Thursday, 3 April 2014

Chinese leaders affirm commitment to Hangzhou Resolution on ethical organ donation and transplantation

by Michael Woodhead
Chinese health officials and hospital leaders have committed to upholding the new ethical framework for organ donation and transplantation as outlined in the recently signed Hangzhou Resolution.
In a update statement, officials and transplant surgeons affirmed the new five point plan that will outlaw practices such as use of organs from executed prisoners and the 'sale' of organs to foreign buyers.
The new statement also includes a list of 38 Chinese transplant centres that have already confirmed  to have stopped using organs from prisoners, with others "anticipated in the days ahead".
The statement published in Hepatobiliary Pancreatic Diseases International is co-authored by China's leading transplant specialist Professor Huang Jiefu  and international transplant specialists including Dr Francis Delmonico, President of the Transplantation Society.
It notes that the Hangzhou Declaration commits China to adopting  a new organ transplantation system overseen by the National Health and Family Planning Commission (NHFPC) and the Red Cross. The new system will set up a national voluntary organ donation scheme and a new organ procurement and allocation system that is based on clinical needs and which is "open and transparent". China will set up a human organ transplant clinical network based on 169 authorised transplant centres, an organ registry system and an organ donation regulatory system.
"The NHFPC expressed the resolution of the government of China that the dependence upon organs from executed prisoners must be terminated. The government of China has affirmed its commitment to prohibit transplant tourism and to shut down organ trafficking and transplant commercialism," the statement says.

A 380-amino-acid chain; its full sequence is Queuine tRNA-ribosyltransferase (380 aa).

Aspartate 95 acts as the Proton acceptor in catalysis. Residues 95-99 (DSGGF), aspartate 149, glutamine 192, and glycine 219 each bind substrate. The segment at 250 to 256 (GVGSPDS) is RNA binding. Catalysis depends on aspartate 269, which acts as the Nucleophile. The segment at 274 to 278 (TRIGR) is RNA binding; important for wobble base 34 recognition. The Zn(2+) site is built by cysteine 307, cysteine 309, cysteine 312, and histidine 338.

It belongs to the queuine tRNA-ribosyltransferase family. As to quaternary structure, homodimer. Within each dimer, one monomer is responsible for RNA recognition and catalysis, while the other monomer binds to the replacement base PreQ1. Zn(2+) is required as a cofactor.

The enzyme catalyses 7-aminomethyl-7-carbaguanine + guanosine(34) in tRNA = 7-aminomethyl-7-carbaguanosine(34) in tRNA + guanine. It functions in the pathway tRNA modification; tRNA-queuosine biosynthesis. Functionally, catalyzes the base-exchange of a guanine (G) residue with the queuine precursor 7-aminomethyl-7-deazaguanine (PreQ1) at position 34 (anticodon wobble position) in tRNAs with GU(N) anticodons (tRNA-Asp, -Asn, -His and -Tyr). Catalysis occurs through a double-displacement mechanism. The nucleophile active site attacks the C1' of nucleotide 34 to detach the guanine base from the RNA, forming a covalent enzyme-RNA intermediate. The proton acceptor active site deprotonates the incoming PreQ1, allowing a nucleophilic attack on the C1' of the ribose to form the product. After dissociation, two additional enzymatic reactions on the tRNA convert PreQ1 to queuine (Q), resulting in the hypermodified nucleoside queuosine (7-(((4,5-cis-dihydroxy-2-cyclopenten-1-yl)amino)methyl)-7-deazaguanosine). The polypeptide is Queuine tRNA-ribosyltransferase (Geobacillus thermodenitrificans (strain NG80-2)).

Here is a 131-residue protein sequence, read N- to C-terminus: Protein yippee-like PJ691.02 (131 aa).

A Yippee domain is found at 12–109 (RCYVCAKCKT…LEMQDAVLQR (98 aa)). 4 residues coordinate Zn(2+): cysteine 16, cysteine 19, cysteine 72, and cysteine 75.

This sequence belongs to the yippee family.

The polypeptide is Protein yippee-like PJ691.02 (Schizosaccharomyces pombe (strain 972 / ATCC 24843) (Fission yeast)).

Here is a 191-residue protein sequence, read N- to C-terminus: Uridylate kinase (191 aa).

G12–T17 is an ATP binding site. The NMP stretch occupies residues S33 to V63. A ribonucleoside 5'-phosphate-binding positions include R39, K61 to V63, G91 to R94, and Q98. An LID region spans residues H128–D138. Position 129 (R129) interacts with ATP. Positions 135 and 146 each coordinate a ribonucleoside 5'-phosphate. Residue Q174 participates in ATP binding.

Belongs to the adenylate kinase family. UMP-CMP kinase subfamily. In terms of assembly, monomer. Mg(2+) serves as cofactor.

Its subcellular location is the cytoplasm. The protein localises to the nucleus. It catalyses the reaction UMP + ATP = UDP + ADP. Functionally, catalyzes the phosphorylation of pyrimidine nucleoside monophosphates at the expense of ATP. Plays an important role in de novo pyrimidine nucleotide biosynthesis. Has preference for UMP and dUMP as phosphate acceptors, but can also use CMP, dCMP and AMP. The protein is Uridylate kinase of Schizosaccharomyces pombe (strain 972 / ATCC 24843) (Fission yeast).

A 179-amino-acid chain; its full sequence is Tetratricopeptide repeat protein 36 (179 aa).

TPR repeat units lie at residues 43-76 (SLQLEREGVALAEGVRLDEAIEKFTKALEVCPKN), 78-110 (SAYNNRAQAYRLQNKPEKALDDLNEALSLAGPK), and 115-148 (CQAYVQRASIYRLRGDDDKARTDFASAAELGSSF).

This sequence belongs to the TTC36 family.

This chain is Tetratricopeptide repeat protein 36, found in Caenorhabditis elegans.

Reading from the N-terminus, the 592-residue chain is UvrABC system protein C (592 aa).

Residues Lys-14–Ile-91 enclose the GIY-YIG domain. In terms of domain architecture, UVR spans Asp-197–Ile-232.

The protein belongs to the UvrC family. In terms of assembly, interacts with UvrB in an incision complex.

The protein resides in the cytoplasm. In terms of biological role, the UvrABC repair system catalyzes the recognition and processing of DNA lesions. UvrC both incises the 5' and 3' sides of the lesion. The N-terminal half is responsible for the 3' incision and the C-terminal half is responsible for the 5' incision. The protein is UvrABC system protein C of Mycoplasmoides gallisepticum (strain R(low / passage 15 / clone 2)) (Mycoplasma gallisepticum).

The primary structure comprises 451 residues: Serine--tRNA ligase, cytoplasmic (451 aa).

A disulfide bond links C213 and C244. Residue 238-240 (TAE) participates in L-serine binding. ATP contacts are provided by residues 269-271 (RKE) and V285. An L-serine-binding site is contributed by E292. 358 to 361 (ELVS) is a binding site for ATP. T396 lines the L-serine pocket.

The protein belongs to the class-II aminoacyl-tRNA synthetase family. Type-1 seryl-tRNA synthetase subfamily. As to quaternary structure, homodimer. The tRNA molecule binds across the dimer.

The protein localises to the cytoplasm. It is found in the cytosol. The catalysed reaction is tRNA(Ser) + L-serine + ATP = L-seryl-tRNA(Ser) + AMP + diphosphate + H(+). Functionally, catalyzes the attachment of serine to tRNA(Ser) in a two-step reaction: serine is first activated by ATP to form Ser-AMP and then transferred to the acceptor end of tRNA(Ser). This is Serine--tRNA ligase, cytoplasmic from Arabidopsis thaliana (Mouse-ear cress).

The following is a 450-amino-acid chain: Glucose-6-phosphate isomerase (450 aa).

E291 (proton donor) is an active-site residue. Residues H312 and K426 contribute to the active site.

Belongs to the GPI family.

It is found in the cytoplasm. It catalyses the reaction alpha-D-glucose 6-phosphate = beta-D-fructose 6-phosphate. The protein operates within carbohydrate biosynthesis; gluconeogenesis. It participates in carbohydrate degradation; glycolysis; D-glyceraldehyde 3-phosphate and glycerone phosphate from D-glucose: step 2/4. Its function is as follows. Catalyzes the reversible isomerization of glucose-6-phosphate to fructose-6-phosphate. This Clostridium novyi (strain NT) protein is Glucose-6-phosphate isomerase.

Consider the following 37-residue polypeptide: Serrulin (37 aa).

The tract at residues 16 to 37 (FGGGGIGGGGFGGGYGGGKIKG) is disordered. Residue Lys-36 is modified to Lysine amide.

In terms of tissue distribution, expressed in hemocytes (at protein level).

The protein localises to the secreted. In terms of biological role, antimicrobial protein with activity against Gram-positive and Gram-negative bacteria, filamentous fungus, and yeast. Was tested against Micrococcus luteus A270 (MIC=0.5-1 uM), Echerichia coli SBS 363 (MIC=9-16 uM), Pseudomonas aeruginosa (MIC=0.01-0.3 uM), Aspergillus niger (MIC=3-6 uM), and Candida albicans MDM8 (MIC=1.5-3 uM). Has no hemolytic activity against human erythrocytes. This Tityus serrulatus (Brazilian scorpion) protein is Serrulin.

The move to the new organ donation system will also mean that China is no longer the subject of an academic boycott on organ transplantation.
Health minister Li Bin also pledged her commitment "to bring China back to the international community and to promote an academic exchange based upon the five-point NHFPC plan elaborated."
The next step will be to implement the agreement in all China's provinces. The statement says China will also host a meeting this year with leaders of the major international transplantation societies and WHO representatives.
"The meeting will affirm the new resolution in the practice of organ donation and transplantation in China. The meeting will be a milestone for China transplant professionals to practice according to the international standards set by WHO Guiding Principles."
Meanwhile, in a public show of support for the new organ transplant system, senior Chinese leaders have registered to donate their organs.
Officials including Chen Zhu, vice-chairman of the Standing Committee of the National People's Congress and a former minister of health; and Hua Jianmin, head of the Red Cross Society of China added their names to the new online organ registry at the Beijing Union Medical College Hospital .
The registry, overseen by the society's China Organ Donation Administrative Center, is available for people aged 18 and over who are willing to be organ donors after their death.
In December, the State Council issued a guideline related to funeral reform, encouraging Party members and officials to register to donate their organs after their death, according to China Daily.

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